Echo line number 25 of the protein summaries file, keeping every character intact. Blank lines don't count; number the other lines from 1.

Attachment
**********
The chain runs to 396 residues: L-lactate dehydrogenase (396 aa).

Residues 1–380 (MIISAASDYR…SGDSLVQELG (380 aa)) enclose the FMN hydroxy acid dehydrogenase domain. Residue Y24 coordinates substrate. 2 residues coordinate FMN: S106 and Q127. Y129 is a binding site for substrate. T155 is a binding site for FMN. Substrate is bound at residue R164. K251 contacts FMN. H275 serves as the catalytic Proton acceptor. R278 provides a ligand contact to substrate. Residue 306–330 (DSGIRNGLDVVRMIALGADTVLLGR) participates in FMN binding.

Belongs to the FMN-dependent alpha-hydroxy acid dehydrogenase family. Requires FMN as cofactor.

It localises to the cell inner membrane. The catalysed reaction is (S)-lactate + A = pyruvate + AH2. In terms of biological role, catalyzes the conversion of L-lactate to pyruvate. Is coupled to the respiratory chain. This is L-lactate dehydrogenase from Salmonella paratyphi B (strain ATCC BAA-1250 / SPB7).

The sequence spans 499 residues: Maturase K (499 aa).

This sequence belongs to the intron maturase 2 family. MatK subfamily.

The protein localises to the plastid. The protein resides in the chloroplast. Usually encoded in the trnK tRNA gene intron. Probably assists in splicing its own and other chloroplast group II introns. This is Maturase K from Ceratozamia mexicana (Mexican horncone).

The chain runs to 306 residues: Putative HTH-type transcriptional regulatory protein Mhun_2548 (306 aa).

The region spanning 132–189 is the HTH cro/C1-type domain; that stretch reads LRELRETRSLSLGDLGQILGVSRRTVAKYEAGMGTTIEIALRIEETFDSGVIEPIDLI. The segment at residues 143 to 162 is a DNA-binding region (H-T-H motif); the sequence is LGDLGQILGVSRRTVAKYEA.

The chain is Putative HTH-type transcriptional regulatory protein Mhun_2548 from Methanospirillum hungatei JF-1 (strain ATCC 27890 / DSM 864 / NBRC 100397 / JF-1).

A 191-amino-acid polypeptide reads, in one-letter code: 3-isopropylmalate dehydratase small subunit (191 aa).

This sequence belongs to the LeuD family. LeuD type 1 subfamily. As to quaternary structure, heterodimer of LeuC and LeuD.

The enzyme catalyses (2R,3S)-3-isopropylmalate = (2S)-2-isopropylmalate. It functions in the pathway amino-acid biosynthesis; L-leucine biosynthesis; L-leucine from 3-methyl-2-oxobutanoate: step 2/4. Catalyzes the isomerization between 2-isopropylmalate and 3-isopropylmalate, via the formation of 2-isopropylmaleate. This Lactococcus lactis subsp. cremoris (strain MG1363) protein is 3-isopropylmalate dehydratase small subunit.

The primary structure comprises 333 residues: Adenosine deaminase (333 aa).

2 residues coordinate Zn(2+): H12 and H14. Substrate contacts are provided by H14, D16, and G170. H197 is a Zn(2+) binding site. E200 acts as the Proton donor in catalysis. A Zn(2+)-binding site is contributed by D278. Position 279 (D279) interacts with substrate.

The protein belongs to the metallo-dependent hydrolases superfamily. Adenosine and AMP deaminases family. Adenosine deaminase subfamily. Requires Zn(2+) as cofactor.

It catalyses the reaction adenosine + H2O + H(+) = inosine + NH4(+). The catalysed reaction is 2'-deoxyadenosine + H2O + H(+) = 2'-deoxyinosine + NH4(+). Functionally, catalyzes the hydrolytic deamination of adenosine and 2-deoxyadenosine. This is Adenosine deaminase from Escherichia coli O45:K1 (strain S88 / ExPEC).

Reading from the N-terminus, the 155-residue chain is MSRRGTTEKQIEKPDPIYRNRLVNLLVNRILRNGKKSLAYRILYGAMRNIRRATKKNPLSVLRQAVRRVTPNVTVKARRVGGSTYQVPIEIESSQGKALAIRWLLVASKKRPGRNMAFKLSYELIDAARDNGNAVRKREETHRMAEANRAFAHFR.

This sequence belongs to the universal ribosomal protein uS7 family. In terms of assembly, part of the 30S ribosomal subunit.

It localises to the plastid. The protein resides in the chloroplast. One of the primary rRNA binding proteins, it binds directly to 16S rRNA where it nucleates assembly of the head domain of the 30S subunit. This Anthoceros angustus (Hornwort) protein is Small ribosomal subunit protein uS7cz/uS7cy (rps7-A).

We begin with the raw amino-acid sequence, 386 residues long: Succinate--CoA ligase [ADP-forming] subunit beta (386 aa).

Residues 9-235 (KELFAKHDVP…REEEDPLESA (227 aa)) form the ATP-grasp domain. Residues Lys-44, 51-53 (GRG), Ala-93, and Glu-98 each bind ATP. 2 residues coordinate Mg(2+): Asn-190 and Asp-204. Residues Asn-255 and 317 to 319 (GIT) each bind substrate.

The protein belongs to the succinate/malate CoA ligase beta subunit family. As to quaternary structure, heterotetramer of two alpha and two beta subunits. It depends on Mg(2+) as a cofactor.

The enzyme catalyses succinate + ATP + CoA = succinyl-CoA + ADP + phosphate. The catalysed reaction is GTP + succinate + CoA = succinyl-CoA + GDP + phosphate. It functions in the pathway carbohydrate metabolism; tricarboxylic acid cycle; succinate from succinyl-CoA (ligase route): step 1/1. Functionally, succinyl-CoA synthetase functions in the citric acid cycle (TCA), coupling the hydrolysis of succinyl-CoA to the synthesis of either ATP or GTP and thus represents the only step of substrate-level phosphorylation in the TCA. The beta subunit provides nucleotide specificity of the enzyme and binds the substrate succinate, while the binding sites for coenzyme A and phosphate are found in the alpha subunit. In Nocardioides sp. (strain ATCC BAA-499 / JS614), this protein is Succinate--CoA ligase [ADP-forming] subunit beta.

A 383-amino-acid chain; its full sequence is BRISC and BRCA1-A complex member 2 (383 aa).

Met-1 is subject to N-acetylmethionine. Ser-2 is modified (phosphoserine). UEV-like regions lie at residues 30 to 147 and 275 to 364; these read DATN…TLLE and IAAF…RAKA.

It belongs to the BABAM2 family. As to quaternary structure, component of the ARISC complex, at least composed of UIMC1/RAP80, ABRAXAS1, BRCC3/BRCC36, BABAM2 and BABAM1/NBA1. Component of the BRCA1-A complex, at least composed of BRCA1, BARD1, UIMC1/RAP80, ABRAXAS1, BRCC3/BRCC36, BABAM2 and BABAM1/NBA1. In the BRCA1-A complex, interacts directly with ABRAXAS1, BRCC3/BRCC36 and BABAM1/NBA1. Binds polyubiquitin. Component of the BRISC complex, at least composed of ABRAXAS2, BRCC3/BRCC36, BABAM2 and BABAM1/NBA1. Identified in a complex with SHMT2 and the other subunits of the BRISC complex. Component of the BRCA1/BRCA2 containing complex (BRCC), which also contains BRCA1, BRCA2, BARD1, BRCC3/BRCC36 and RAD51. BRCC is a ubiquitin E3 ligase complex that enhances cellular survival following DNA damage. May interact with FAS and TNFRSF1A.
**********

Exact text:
A 383-amino-acid chain; its full sequence is BRISC and BRCA1-A complex member 2 (383 aa).